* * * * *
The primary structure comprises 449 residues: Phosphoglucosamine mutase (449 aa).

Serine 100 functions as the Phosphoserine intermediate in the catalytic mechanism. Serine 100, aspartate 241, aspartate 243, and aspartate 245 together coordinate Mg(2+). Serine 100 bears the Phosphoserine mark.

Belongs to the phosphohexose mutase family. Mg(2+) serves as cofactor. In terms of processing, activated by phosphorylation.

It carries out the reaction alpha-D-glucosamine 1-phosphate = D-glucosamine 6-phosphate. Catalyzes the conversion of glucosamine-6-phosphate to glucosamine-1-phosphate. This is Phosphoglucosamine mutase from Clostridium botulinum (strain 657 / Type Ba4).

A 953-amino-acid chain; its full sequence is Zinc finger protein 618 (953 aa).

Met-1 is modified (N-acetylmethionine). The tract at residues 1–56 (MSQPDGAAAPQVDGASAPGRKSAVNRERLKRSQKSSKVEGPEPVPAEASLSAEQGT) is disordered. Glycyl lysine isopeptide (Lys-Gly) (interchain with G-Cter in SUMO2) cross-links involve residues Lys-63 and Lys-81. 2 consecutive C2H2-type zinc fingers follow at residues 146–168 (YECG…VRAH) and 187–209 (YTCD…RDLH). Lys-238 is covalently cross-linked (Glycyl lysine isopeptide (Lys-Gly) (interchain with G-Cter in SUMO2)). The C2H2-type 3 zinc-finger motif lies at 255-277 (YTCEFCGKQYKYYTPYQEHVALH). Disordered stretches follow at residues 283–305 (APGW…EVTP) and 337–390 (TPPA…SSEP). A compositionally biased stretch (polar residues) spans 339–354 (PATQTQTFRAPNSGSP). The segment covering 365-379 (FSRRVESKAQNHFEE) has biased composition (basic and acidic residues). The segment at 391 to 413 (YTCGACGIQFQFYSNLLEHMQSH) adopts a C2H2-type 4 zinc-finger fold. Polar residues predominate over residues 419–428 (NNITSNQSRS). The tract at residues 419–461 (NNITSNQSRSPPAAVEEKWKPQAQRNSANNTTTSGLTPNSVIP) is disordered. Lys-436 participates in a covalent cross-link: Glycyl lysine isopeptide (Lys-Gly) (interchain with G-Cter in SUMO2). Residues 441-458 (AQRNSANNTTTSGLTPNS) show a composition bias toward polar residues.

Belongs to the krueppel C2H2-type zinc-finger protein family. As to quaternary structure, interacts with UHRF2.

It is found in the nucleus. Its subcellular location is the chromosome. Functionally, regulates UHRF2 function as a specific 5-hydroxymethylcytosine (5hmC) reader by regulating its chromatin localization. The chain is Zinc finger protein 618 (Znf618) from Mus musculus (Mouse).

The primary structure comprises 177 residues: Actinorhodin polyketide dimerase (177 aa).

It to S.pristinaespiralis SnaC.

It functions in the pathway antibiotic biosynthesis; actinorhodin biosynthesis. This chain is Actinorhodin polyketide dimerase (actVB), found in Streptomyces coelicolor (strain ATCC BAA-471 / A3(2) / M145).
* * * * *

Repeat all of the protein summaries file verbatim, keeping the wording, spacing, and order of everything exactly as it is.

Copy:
The primary structure comprises 449 residues: Phosphoglucosamine mutase (449 aa).

Serine 100 functions as the Phosphoserine intermediate in the catalytic mechanism. Serine 100, aspartate 241, aspartate 243, and aspartate 245 together coordinate Mg(2+). Serine 100 bears the Phosphoserine mark.

Belongs to the phosphohexose mutase family. Mg(2+) serves as cofactor. In terms of processing, activated by phosphorylation.

It carries out the reaction alpha-D-glucosamine 1-phosphate = D-glucosamine 6-phosphate. Catalyzes the conversion of glucosamine-6-phosphate to glucosamine-1-phosphate. This is Phosphoglucosamine mutase from Clostridium botulinum (strain 657 / Type Ba4).

A 953-amino-acid chain; its full sequence is Zinc finger protein 618 (953 aa).

Met-1 is modified (N-acetylmethionine). The tract at residues 1–56 (MSQPDGAAAPQVDGASAPGRKSAVNRERLKRSQKSSKVEGPEPVPAEASLSAEQGT) is disordered. Glycyl lysine isopeptide (Lys-Gly) (interchain with G-Cter in SUMO2) cross-links involve residues Lys-63 and Lys-81. 2 consecutive C2H2-type zinc fingers follow at residues 146–168 (YECG…VRAH) and 187–209 (YTCD…RDLH). Lys-238 is covalently cross-linked (Glycyl lysine isopeptide (Lys-Gly) (interchain with G-Cter in SUMO2)). The C2H2-type 3 zinc-finger motif lies at 255-277 (YTCEFCGKQYKYYTPYQEHVALH). Disordered stretches follow at residues 283–305 (APGW…EVTP) and 337–390 (TPPA…SSEP). A compositionally biased stretch (polar residues) spans 339–354 (PATQTQTFRAPNSGSP). The segment covering 365-379 (FSRRVESKAQNHFEE) has biased composition (basic and acidic residues). The segment at 391 to 413 (YTCGACGIQFQFYSNLLEHMQSH) adopts a C2H2-type 4 zinc-finger fold. Polar residues predominate over residues 419–428 (NNITSNQSRS). The tract at residues 419–461 (NNITSNQSRSPPAAVEEKWKPQAQRNSANNTTTSGLTPNSVIP) is disordered. Lys-436 participates in a covalent cross-link: Glycyl lysine isopeptide (Lys-Gly) (interchain with G-Cter in SUMO2). Residues 441-458 (AQRNSANNTTTSGLTPNS) show a composition bias toward polar residues.

Belongs to the krueppel C2H2-type zinc-finger protein family. As to quaternary structure, interacts with UHRF2.

It is found in the nucleus. Its subcellular location is the chromosome. Functionally, regulates UHRF2 function as a specific 5-hydroxymethylcytosine (5hmC) reader by regulating its chromatin localization. The chain is Zinc finger protein 618 (Znf618) from Mus musculus (Mouse).

The primary structure comprises 177 residues: Actinorhodin polyketide dimerase (177 aa).

It to S.pristinaespiralis SnaC.

It functions in the pathway antibiotic biosynthesis; actinorhodin biosynthesis. This chain is Actinorhodin polyketide dimerase (actVB), found in Streptomyces coelicolor (strain ATCC BAA-471 / A3(2) / M145).